While many periods in history have received intensive study, the late Second Temple Period in Judaism--the historical era into which Jesus was born, raised and conducted his ministry--none was more consequential for the formation of the embryonic, nascent, and apostolic Christian communities and thus for the church across the ages.In Stone and Dung, Oil and Spirit: Jewish Daily Life in the Time of Jesus
Jodi Magness (Professor in Early Judaism at the University of North Carolina) examines archaeological and literary evidence in order to shed new light on Jewish daily life in Judea, Galilee, Idumaea, and Peraea during it climactic period from the mid-first century (c. 50 BC) to 70 AD, the time of the destruction of the Jerusalem Temple by Rome.
Magness provides fascinating details on a broad spectrum of subjects including:
- Purification Rituals
- Animals and Insects
- Daily Household Tools
- Dining Customs and Communal Meals
- Sabbath Observance and Fasting
- Clothing and Tzitzit
- Uses of Oil and Spit
- Toilets and Toilet Habits
- Tombs and Burial Customs
In Stone and Dung, Oil and Spit Jodi Magness unearths footprints” buried in both archaeological and literary evidence to shed new light on Jewish daily life in Palestine from the mid-first century b.c.e. to 70 c.e. the time and place of Jesus’ life and ministry.
Magness analyzes recent archaeological discoveries from such sites as Qumran and Masada together with a host of period texts, including the New Testament, the works of Josephus, and rabbinic teachings. Layering all these sources together, she reconstructs in detail a fascinating variety of everyday activities dining customs, Sabbath observance, fasting, toilet habits, burial customs, and more.
Jodi Magness is Kenan Distinguished Professor forTeachingExcellence in Early Judaism at the University of NorthCarolina at Chapel Hill. In addition to Qumran and the DeadSea Scrolls, her research interests include ancientpottery, ancient synagogues, and the Roman army in theEast, and she has published and lectured extensively onthese subjects. She has participated in twenty differentexcavations in Israel and Greece, including serving ascodirector of the 1995 excavations in the Roman siegeworksat Masada. Her works include the award-winning booksThe Archaeology of Qumran and the Dead SeaScrollsand The Archaeology of the Early Islamic Settlement inPalestine.
-Oriental Institute, Oxford University
Jodi Magness brings the literary evidence from both Jewish and New Testament writings together with the extensive archaeological material to produce a literally 'down to earth' picture of the conditions and customs of daily life in the late Second Temple period which will be essential reading for all who are interested in the period.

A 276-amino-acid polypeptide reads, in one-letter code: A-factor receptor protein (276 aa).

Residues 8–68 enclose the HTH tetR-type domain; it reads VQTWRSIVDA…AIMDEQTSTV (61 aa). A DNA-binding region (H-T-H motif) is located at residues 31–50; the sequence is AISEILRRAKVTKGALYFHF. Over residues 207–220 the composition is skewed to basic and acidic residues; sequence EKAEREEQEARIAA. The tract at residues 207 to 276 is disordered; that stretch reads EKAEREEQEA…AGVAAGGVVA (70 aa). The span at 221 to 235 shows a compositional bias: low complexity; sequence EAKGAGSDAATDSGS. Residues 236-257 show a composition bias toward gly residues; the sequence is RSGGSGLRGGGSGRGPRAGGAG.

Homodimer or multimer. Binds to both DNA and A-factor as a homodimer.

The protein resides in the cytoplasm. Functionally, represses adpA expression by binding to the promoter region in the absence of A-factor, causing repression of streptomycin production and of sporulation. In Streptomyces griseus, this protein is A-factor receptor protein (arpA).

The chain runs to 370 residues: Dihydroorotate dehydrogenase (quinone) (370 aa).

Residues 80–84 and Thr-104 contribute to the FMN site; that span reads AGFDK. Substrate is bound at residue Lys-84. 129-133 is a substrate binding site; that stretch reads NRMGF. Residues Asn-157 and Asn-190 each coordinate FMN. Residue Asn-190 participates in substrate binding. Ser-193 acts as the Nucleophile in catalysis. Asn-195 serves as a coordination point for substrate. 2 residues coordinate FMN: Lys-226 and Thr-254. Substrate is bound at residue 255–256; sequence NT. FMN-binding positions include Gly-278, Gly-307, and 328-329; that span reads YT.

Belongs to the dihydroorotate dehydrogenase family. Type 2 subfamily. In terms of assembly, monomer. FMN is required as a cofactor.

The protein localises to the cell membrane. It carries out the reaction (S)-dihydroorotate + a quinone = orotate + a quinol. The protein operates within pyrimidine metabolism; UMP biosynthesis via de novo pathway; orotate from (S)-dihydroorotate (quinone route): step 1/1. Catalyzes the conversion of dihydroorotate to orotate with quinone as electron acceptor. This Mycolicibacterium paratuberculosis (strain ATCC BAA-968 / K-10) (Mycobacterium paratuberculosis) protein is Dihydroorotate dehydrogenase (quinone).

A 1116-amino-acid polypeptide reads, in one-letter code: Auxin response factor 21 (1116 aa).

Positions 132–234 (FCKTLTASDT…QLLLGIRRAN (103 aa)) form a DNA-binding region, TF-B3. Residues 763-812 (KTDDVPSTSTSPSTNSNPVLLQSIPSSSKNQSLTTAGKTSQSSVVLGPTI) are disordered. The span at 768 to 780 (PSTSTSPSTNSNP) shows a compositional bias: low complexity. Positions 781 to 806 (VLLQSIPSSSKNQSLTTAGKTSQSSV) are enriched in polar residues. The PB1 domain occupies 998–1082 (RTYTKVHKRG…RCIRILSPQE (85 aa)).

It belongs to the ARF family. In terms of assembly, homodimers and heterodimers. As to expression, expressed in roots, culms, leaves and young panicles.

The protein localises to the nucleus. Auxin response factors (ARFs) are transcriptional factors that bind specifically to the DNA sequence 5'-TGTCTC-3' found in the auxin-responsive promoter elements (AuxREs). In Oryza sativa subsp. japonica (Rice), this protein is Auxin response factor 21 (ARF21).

Sidnie White Crawford
-University of Nebraska-Lincoln
Magness's latest work is a superb handbook on Jewish daily life in the late Second Temple period. She demonstrates how texts and archaeology, with careful scholarship, can mutually illuminate each other. This book will be valuable for undergraduates, graduate students, and all scholars of the period for a long time to come.
Lawrence H. Schiffman
-New York University
"Bringing together archaeological evidence, Second Temple period sources including the Dead Sea Scrolls, and early Christian literature, Jodi Magness illuminates numerous aspects of the daily life of Second Temple Jews. Her originality and mastery of the sources makes this a major contribution to our field.
Jodi Magness brings literary evidence from both Jewish and New Testament writings together with extensive archaeological material to produce a literally down to earth’ picture of the conditions and customs of daily life in the late Second Temple period. Essential reading for all who are interested in that period.”
Oriental Institute, Oxford
A superb handbook on Jewish daily life in the late Second Temple period. Magness demonstrates how texts and archaeology, with careful scholarship, can illuminate each other. This book will be valuable for undergraduates, graduate students, and all scholars of the period for a long time to come.”
Sidnie White Crawford
University of Nebraska-Lincoln
Magness’s originality and her mastery of the sources make this a major contribution to our field.”
Lawrence H. Schiffman
New York University
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